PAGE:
Sona Huntley & Abdullah Ansari
Published: November 4, 2020 • Book of Abstracts – Student Research, Volume 1
Sona Huntley ✉️ Department of Environmental Studies. Faculty of Earth and Environmental Sciences. University of Guyana –Turkeyen Campus. Greater Georgetown, Guyana.
Abdullah Ansari Department of Biology. Faculty of Natural Sciences. University of Guyana – Turkeyen Campus. Greater Georgetown, Guyana.
Globally, 1.3 billion tonnes of food produced for human consumption are wasted each year and are usually discarded in landfills where the greenhouse gas, methane, is produced during decomposition. Vermicomposting is a possible organic waste management strategy, which may reduce the amount of food waste disposed in landfills and produce compost, which is a usable end product. This study aimed to evaluate how efficiently the Perionyx excavatus can convert organic waste into quality vermicompost. Three organic waste treatments were used for the process: treatment 1 [fruit waste], treatment 2 [vegetable waste], and treatment 3 [fruit waste + vegetable waste]. A control group without Perionyx excavatus was also established for each treatment. After 38 days, the compost was harvested and weighed, and the daily rate of compost production was calculated. The harvested compost was then subjected to physicochemical analysis to establish the nutrient status. Results indicated that the experimental group had a faster rate of production and generated more compost than the control group, where production was minimal. Treatment 2 produced 515.45g of compost, which was the highest among the treatments. The lowest amount of compost was produced by treatment 3 from the control group (184.16g). In terms of nutrient status, higher amounts of nitrogen, phosphorus and potassium were found in the control group; pH and electrical conductivity were also lower in the experimental group. The results suggest that the Perionyx excavatus has the ability to effectively reduce the volume of organic waste fed into the system and transform it into compost, but its ability to facilitate mineralisation of nutrients may be limited.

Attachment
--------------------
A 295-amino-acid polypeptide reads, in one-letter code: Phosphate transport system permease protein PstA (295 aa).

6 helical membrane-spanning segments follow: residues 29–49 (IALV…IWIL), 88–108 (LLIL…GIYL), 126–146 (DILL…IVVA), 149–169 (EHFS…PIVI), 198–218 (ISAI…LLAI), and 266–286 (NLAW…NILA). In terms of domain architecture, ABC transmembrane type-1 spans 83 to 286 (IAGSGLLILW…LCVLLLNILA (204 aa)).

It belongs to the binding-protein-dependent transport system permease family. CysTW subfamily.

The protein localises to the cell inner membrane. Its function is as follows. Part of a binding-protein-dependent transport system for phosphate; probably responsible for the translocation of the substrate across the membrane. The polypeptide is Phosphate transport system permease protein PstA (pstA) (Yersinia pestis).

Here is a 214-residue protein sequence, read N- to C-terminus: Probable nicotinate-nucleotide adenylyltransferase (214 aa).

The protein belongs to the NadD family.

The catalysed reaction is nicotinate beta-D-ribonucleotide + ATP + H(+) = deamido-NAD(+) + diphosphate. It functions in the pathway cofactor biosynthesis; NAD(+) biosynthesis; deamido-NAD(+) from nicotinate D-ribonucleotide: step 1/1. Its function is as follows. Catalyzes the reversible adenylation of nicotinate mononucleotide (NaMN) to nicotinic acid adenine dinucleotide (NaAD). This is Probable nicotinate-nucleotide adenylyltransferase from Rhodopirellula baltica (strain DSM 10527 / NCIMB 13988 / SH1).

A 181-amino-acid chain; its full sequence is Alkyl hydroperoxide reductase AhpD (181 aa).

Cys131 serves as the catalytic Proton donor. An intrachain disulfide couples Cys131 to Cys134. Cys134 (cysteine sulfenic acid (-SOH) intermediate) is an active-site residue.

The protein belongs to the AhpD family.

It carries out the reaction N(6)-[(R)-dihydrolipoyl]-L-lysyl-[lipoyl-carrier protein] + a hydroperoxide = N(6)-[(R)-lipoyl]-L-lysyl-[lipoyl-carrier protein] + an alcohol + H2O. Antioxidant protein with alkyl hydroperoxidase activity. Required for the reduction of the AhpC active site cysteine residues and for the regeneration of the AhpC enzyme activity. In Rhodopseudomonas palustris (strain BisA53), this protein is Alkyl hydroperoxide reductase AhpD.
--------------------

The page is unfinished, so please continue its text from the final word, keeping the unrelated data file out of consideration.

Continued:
Keywords: Perionyx excavatus; compost; organic waste
eBook: Book of Abstracts – Student Research Volume 1
Section: Waste Management